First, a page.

Nikolai Krasil’nikov’s terrifying planar urbanism (1928)

“Problems of Modern Architecture”

Untitled.
Image: Detail from Nikolai Krasil’nikov’s
final diploma project at VKhUTEMAS (1928)
untitled2

Final diploma project for Aleksandr Vesnin’s studio at VKhUTEIN

Sovremennaia arkhitektura.
Vol. 3, № 6: 1928.
Pgs. 170-176.

“In order to really know an object, it is necessary to comprehend, to study all sides of it, all its internal and external connectivities.” — Lenin

It is necessary to pursue and elaborate the implications of this proposition in every specialized field.

Central tower to Nikolai Krasil'nikov's "New City" (1928)

Nikolai Krasil’nikov’s “New City” (1928)

My initial premises:

1. The environment in which an organic body exists has an influence upon its form.
2. The forms of the various parts of the organic body are determined by their functions. Thus in a tree the forms of the root, the trunk, and the leaves are determined by the purposes they serve.
3. To put it mathematically, the form of every body is a complex function of many variables (and the concept of form embraces the internal structure of the body matter).
4. A scientific theory of the design of form can be developed through the dialectical method of thinking, with the application of mathematical methods of analysis; analysis, that is, which uses the infinitesimal quantities of analytical geometry along with both differential and integral calculus, and the theory of probability and mathematical statistics.
5. A theory of the design of architectural form must be based on the physical, mechanical, chemical, and biological laws of nature.
6. Socialist construction is unthinkable without the solution of economic aspects of the problem such as would yield the maximum economic effect in the very broadest sense.  So the constructional economics of a building for human work or habitation must be measured in terms of:

1. the material resources expended in erecting and running it;
2. wear (amortization) and repair of the building;
3. the time expended by people on all forms of movement in and around it;
4. impairment of the health of individuals, which depends on the extent to which the sanitary-technical norms and laws on safety at work and leisure are observed; and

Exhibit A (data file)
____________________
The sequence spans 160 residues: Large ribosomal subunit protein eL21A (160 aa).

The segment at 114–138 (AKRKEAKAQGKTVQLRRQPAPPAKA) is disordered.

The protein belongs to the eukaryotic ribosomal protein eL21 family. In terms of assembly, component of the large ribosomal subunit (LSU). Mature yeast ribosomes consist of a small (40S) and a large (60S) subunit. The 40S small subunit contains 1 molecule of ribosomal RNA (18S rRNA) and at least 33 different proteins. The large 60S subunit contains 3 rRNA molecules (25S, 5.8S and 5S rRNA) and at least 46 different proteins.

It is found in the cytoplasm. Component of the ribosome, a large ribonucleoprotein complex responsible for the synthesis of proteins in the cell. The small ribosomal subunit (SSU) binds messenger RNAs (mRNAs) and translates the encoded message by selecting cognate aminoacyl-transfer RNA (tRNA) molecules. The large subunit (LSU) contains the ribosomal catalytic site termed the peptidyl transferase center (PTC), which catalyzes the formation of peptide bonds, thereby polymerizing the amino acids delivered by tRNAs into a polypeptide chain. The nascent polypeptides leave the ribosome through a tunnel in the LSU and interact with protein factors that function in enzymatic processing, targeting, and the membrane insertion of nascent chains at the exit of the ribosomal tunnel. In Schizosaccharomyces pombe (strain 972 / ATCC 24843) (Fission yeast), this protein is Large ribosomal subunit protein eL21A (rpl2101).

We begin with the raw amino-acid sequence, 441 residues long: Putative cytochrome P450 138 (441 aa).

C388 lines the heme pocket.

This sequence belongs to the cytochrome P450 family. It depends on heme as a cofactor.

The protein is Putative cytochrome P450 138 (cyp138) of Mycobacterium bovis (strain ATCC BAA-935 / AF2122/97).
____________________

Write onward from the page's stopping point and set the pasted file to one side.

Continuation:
5. the working conditions which would promote an improvement in the productivity of labor in general and mental work in particular, or in the conditions for leisure.

7. Under present Soviet circumstances [destvitel'nosti], the achievement of maximum constructional economics in architecture is also a vital necessity for the successful realization of socialism.

Specialists in the field of architecture are atavistically following the work methods of a thousand or more years ago.

To us, the creative process of the designer appears an inscrutable business, full of mysterious and intensely individualistic characteristics.

Modern architecture is a blind alley because it is not based upon a precise, scientific method.

Nikolai Krasil'nikov, diploma project 1928

Nikolai Krasil’nikov, diploma project 1928

The technical possibilities — that is, the structural form, the building materials, the condition and quality of the ground, all the preliminary, technical and economic investigations of the town, etc. — must be examined with a view to minimizing the aggregate costs of constructing and using the building. In the end we shall arrive at the solution which is the most economic overall, diverging as little as possible from the optimum for each factor, and this will then be the solution which is most rational for the particular case.

The problem that the designer will have to face first is that of arranging the units of accommodation so that their interconnections and links with the street will be as convenient as possible; that is to say, so that the amount of time expended in all forms of movement will be minimal.

The question of constructional economics is no less important than the question of convenience; indeed under our state of economic backwardness it is perhaps even more important.

The socialist revolution that is impending in a whole series of countries [!!] has to create new economic and industrial planning organs to consolidate its revolutionary conquests. The new technical apparatus will have to be moulded to the socialist system of administration: that means large areas whose administration will have to be concentrated geographically in order to function properly, thus creating the “socialist business center.”

This new scientific and materialist system for organizing human life not only gives a new form to the administrative apparatus, but demands in turn the appropriate equipment and set-up with which to operate; and these material requirements must in turn be reflected in the architecture of buildings and in the plans of the towns.

Quite obviously, the whole look of a town that forms such a politico-economic center and seedbed for socialist culture will differ significantly from that of the contemporary town which was shaped by capitalism and its anarchically unplanned economy. The arguments of commercial speculation determined the plan and form of its buildings.